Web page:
2006 Undervotes Much Higher than 2002 and 1998
Update: A representative of Citizens Alliance for Secure Elections Ohio , Pete Johnson, reports that he has investigated the undervotes in six of these seven counties, and that the undervotes resulted from the abentee ballot scanners in these counties reading two-page absentee ballots as two voters, which resulted in a distorted turnout report. The Secretary of State's office has not yet updated the official 2006 results on their website. Mr. Johnson reports that estimated correct undervotes for US Senator and Governor are in line with other counties in the state in 2006, in the 2-4% range. - Sean Flaherty
In November 2006, seven Ohio counties that used the Diebold TSx touch screen voting machine for the first time had remarkably high undervotes for all statewide offices, from US Senator to State Auditor. The TSx is the same machine that Ohio Secretary of State Jennifer Brunner seeks to replace in Cuyahoga County, following problems in last month's elections.
Last year in Adams, Carroll, Darke, Highland, Mercer, Montgomery, and Perry counties, the lowest residual vote rate for any statewide office was 12.7%. The group's 2006 residual rates were much higher than their rates for the same offices in 2002 and 1998, before they adopted the TSx as the primary voting system. Because the TSx is designed to reject overvotes automatically, these residual vote rates likely reflect undervotes.
These undervotes also stand out in comparison to the rest of Ohio in 2006. For Governor and US Senator, the residual vote rate outside this group of seven counties was a maximum of 7%. Ohio's counties used a number of different voting systems in 2006. 47 counties used the Diebold TSx, 10 used the ES&S iVotronic, 3 used blended systems of optically scanned paper ballots with touch screens for accessibility, and 28 used an optical scan system with the AutoMARK ballot-marking device. Counties that used the paper ballot system and those that used iVotronic had consistently lower undervotes. The iVotronic is now notorious for incidents of vote-flipping, security weaknesses, and its association with an implausible undervote rate in the Sarasota, Florida election.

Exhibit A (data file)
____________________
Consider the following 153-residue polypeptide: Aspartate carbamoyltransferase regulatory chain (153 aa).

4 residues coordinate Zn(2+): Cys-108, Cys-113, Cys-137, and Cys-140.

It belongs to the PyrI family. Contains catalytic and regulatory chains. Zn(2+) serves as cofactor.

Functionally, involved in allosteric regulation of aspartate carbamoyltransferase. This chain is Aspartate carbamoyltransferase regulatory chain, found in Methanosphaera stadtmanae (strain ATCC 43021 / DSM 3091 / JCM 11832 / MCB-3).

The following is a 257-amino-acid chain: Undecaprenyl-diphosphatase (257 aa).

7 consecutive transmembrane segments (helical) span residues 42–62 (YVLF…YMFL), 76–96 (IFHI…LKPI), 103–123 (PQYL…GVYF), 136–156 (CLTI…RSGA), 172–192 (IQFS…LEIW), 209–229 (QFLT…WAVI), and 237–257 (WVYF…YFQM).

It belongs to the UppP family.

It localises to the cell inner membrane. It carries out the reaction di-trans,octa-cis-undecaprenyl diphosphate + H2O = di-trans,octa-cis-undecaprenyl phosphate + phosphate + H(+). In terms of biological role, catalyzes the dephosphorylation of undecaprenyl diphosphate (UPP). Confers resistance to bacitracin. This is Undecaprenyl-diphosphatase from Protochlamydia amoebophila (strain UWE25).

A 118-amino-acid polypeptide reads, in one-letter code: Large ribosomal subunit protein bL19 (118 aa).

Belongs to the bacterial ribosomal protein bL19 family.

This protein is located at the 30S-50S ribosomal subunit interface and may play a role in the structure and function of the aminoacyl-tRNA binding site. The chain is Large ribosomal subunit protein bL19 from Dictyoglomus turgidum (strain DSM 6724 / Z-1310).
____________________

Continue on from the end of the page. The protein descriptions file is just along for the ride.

The election data were obtained from the Ohio Secretary of State's website. Residual votes were obtained by comparing the totals for all candidates in a race to the state turnout report.
Direct-recording electronic voting machines, or DREs, are often marketed as a solution to the problem residual votes, with their automatic rejection of overvotes and their warnings to voters who have not voted a race. Instead, DREs are now commonly associated with undervotes, following Sarasota.
Why these seven Ohio counties had such high undervotes is not clear. It seems unlikely that so many voters would not intend to vote for any statewide office. It is also possible that the undervote comes from absentee ballots, which may have been tabulated on a central-count scanner. At the very least, the undervote becomes another reason to examine the TSx's track record of security vulnerabilites and design flaws.
The machines in Ohio have a voter-verifiable paper trail printer, though most verified voting activists, and a number of computer scientists, are skeptical of its value. Even with its paper trail, California Secretary of State Debra Bowen will not allow the Diebold TSx to be used as a primary voting system in any precinct in California's February 5 primary. Johns Hopkins computer scientist Avi Rubin "almost had a heart attack" when he learned of the TSx's worst vulnerabilities.
Ohio's 5th Congressional District has a special election for Congress on Tuesday. 11 of the 16 counties in OH-05 use the Diebold TSx as the primary voting system. One of the 11 TSx counties in OH-05, Mercer County, is among the 7 counties with the very high residual vote in 2006. No matter what the cause for Mercer County's undervote in 2006, voters in the district would be well served if the special election were the last to see use of the TSx.
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